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29 September 2011

The Land of the High-Vis Shirt



We've been in Port Hedland for a couple of weeks now. Long enough to have a look around (as much as we can on foot anyway). Like many rural towns, there is not much to do here without a car. Lucky for us, we brought our books, laptops, cameras and sketchbooks to keep us occupied on days off!

Its really a town of miners, engineers and tradies, all employed by BHP and Rio Tinto here in the Pilbara. I haven't yet met anyone who was born and bred in Port Hedland, apart from maybe the local indigenous community. Yellow and orange high-vis shirts are everywhere, in the pubs, the supermarket, the bank, everywhere. Nearly every car on the road is a mining vehicle, also emblazoned with fluorescent reflective stripes down the sides, thereby matching their drivers. I get the impression, that all anyone does here is fly in, work, eat, sleep and drink for fourteen days straight and then fly out.

There is big money here though. Everyone is on mega wages, even unskilled workers are earning over $100K in the mines. Consequently, everything is more expensive: the petrol, the groceries, the pub meals, the housing. The housing especially is diabolical! People are renting out their average 3 bedroom houses to the mines for nearly $3000 a week. And to buy a place here is ridiculous: you are looking at around a million bucks for an average sized home. I don't know how anyone could afford to live here permanently unless you A: bought a place before the mining boom or B: are prepared to live in a caravan!

It should be noted that Port Hedland is not an attractive town. As mentioned in our last post, its dry and dusty, the horizon is littered with mining rigs, trains and ships waiting to transport the iron ore and the red dirt is everywhere. The Indian Ocean beckons you with its turquoise water, but it is a cruel invitation because it is not safe to swim there. Unless you want an encounter with stonefish and box jellyfish. And I suspect you don't. It's interesting to think what would have happened to Port Hedland if the Pilbara region hadn't become a mining hub. Would it have become a sleepy little retirement town? Or would it have just died out and become one of those ghost towns that no-one stops at unless they are in need of petrol on their way up to Broome?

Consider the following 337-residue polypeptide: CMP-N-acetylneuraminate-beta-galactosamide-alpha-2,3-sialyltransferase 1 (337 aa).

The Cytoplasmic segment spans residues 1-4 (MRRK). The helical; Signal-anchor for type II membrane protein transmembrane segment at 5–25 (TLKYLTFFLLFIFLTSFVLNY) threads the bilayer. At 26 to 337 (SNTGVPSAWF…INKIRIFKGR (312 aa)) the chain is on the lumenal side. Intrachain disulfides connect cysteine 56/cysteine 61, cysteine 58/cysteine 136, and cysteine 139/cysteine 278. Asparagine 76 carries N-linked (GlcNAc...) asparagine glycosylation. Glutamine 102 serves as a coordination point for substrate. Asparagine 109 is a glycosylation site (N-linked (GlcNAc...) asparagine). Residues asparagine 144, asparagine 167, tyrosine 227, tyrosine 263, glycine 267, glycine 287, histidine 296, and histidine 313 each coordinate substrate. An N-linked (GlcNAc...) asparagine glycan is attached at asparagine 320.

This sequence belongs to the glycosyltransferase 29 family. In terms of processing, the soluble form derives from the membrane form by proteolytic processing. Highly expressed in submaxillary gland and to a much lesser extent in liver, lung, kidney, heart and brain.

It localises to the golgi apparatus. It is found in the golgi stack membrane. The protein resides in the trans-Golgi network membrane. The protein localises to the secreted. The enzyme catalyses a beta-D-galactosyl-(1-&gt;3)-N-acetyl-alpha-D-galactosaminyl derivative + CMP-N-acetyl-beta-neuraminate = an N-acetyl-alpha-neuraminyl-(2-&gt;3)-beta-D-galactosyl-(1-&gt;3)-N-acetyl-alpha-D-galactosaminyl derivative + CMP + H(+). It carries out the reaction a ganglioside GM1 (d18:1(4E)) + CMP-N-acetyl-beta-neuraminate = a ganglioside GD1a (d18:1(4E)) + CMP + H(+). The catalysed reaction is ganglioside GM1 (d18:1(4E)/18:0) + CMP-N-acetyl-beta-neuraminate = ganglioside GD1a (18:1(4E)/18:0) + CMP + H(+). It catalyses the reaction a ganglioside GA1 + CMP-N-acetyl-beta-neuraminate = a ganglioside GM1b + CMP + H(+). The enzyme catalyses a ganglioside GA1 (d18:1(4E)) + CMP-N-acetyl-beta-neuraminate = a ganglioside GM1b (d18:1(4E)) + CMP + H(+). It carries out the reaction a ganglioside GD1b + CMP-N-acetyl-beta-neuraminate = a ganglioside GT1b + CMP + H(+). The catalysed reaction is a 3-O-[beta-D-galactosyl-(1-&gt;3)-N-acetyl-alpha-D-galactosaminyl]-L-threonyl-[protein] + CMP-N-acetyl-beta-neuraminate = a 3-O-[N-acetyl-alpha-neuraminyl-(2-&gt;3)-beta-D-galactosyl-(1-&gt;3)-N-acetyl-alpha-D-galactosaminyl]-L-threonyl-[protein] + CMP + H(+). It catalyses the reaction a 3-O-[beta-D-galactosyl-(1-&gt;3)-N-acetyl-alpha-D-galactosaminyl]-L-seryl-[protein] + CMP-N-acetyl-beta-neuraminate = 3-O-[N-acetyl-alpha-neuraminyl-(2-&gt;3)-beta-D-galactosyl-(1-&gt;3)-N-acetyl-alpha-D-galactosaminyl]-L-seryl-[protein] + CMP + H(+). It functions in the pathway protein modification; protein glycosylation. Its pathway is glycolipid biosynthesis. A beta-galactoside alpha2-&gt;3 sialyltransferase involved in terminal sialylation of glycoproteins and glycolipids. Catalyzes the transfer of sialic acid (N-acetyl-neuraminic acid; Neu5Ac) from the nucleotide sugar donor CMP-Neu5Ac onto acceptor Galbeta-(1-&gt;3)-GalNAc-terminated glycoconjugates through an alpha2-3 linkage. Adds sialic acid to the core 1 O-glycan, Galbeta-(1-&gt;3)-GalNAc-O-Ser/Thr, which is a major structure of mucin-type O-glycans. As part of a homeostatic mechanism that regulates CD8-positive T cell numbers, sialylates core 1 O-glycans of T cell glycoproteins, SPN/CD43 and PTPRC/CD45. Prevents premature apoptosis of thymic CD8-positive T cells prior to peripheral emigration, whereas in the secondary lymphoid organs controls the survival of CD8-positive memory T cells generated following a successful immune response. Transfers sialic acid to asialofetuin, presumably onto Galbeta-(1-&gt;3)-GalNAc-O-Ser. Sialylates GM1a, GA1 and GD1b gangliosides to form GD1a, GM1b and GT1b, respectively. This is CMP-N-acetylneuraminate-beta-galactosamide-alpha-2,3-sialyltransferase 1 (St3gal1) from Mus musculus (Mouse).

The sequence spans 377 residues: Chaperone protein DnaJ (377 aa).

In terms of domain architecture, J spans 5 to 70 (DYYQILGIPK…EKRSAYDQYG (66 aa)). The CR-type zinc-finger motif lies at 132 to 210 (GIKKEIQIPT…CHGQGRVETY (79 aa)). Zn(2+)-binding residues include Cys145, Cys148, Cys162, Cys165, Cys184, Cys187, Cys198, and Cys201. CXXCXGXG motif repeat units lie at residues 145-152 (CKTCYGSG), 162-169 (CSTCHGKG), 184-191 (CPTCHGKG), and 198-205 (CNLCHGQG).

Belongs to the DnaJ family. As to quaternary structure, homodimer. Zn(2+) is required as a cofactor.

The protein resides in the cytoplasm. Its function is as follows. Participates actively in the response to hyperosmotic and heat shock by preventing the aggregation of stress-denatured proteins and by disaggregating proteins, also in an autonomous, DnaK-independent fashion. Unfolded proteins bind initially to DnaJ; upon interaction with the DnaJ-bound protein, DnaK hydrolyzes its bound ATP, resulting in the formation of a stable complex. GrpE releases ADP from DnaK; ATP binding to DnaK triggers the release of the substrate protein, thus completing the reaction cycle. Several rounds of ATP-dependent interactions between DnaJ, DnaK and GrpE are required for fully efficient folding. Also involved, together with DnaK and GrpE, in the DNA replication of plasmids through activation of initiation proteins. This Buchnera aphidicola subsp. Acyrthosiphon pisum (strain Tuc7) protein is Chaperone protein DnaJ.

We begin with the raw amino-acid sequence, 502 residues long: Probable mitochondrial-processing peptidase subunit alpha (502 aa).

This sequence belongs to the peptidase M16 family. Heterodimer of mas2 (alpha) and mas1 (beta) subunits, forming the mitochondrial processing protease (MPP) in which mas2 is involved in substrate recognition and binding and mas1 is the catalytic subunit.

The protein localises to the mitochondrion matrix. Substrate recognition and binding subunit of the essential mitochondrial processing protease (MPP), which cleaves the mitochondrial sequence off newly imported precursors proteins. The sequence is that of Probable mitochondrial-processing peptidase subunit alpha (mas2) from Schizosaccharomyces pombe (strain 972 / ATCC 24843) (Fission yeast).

This morning, we decided to catch the bus into the 'CBD', which is essentially not much more than a street of ATM's, a newsagency and the post office. But there is a newish cafe there, housed inside one of BHP's old train carriages. And the food was good! So with relief we tucked into a brunch of eggs, hashbrowns, bacon and spinach and washed it all down with espresso. And for a little while, we could pretend we were somewhere a little more inspiring!



14 September 2011

Port Hedland

We've landed in Port Hedland, WA. Its a funny design, this town. Port Hedland was the original town, near the sea, hence the name. Our quarters, as well as the hotels and a couple of restaurants are located here. But 15km away they have South Hedland, where the hospital is located and there also other run of the mill chain stores like K-Mart and McDonalds. A big gap separates the two. A driver picks us up for our shifts and drops us home at the end.

Its a stark environment, hot, dry, dusty and flat as far as the eye can see. In fact, the only hill they have is the bridge that goes from South Hedland to Port Hedland! The temperatures here can get to 50 degrees Celsius in the summer time. Right now, its in the low thirties. Like most places this far north, the red dirt is everywhere, the tumbleweed thrives, and the landscape is dotted with mining equipment. Here they mine salt and iron ore. And most of the population is fly in-fly out mining workers and their families, as well as the local indigenous community.

Today, on my way to work, I saw the most enormous piles of salt from the mines. They look remarkably like snow covered mountains, and in the early morning light (and when squinting one's eyes) you can nearly trick yourself into thinking you are in the Swiss Alps. But by 9am, the scorching sun is high in the sky, and the illusion dissolves, and you remember that this is indeed Australia. The sunburnt country they sing about in those weird Aussie folk songs.